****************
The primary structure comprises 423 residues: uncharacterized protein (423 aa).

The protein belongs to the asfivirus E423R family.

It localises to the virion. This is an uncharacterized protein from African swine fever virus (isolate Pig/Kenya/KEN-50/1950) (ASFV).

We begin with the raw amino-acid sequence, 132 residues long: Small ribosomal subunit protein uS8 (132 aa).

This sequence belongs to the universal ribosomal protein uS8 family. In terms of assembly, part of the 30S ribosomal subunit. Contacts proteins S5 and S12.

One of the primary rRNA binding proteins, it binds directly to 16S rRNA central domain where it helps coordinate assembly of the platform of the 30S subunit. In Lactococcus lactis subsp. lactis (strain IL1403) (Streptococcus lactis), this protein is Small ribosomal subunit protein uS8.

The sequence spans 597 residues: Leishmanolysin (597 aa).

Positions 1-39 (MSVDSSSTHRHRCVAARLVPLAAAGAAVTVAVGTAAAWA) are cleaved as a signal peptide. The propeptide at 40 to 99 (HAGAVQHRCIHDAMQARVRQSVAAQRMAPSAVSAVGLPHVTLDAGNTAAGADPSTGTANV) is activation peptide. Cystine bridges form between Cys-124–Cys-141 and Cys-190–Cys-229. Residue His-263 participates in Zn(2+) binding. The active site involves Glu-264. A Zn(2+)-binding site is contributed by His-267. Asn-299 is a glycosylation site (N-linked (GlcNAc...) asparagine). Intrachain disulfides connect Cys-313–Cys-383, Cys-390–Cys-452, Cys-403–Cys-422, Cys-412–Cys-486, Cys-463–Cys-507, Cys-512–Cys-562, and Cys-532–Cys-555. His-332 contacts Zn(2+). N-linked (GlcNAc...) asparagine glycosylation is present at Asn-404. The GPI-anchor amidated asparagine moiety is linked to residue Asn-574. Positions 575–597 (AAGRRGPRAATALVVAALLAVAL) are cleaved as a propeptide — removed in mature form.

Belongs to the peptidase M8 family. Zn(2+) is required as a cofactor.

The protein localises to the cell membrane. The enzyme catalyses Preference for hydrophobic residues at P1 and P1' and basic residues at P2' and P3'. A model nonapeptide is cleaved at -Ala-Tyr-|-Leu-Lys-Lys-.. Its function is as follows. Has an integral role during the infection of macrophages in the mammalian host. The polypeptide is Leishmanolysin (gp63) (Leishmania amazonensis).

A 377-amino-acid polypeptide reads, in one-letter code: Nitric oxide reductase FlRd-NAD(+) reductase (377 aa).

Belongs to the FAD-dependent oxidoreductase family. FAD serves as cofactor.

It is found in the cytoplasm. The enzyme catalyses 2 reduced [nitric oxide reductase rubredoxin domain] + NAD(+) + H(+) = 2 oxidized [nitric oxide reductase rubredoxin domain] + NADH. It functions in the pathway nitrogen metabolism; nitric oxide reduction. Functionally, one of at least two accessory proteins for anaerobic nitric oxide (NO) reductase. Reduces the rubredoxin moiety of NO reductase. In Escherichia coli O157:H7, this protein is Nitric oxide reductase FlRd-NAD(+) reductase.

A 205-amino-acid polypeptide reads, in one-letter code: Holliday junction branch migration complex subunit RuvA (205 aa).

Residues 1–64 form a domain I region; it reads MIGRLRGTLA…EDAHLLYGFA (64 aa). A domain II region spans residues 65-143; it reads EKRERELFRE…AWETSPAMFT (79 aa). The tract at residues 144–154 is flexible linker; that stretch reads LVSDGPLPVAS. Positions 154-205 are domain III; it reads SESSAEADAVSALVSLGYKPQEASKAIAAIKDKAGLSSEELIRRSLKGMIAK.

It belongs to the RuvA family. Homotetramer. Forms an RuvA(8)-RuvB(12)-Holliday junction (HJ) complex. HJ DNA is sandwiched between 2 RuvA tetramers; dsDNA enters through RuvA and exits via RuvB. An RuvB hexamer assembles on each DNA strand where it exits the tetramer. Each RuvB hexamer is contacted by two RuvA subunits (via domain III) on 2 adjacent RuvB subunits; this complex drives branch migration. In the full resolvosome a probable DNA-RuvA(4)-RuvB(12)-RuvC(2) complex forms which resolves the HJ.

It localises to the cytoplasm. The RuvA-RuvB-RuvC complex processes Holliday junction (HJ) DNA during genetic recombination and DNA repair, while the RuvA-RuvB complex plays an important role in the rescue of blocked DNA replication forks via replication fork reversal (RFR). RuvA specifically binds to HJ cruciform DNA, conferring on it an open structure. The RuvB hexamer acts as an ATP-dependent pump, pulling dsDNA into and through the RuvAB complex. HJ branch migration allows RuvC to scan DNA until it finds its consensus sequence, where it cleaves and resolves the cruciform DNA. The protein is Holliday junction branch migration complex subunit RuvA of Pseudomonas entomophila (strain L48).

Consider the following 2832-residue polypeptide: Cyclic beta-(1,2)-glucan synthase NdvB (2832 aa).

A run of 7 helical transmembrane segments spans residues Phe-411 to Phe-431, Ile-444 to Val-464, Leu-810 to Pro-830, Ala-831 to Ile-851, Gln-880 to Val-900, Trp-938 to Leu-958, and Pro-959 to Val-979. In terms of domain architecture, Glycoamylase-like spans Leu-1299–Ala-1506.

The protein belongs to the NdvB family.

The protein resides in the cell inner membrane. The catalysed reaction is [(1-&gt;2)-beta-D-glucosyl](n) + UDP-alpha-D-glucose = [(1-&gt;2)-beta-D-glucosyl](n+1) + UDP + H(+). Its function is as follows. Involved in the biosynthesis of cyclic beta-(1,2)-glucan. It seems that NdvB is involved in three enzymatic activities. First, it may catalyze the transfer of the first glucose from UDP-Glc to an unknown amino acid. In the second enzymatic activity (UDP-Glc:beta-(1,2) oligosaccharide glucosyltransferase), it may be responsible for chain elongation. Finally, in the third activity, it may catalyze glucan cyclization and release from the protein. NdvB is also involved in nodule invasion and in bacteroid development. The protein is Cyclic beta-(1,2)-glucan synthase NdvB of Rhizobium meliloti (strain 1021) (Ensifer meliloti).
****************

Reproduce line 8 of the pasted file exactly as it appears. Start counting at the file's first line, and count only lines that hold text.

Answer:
Positions 1-39 (MSVDSSSTHRHRCVAARLVPLAAAGAAVTVAVGTAAAWA) are cleaved as a signal peptide. The propeptide at 40 to 99 (HAGAVQHRCIHDAMQARVRQSVAAQRMAPSAVSAVGLPHVTLDAGNTAAGADPSTGTANV) is activation peptide. Cystine bridges form between Cys-124–Cys-141 and Cys-190–Cys-229. Residue His-263 participates in Zn(2+) binding. The active site involves Glu-264. A Zn(2+)-binding site is contributed by His-267. Asn-299 is a glycosylation site (N-linked (GlcNAc...) asparagine). Intrachain disulfides connect Cys-313–Cys-383, Cys-390–Cys-452, Cys-403–Cys-422, Cys-412–Cys-486, Cys-463–Cys-507, Cys-512–Cys-562, and Cys-532–Cys-555. His-332 contacts Zn(2+). N-linked (GlcNAc...) asparagine glycosylation is present at Asn-404. The GPI-anchor amidated asparagine moiety is linked to residue Asn-574. Positions 575–597 (AAGRRGPRAATALVVAALLAVAL) are cleaved as a propeptide — removed in mature form.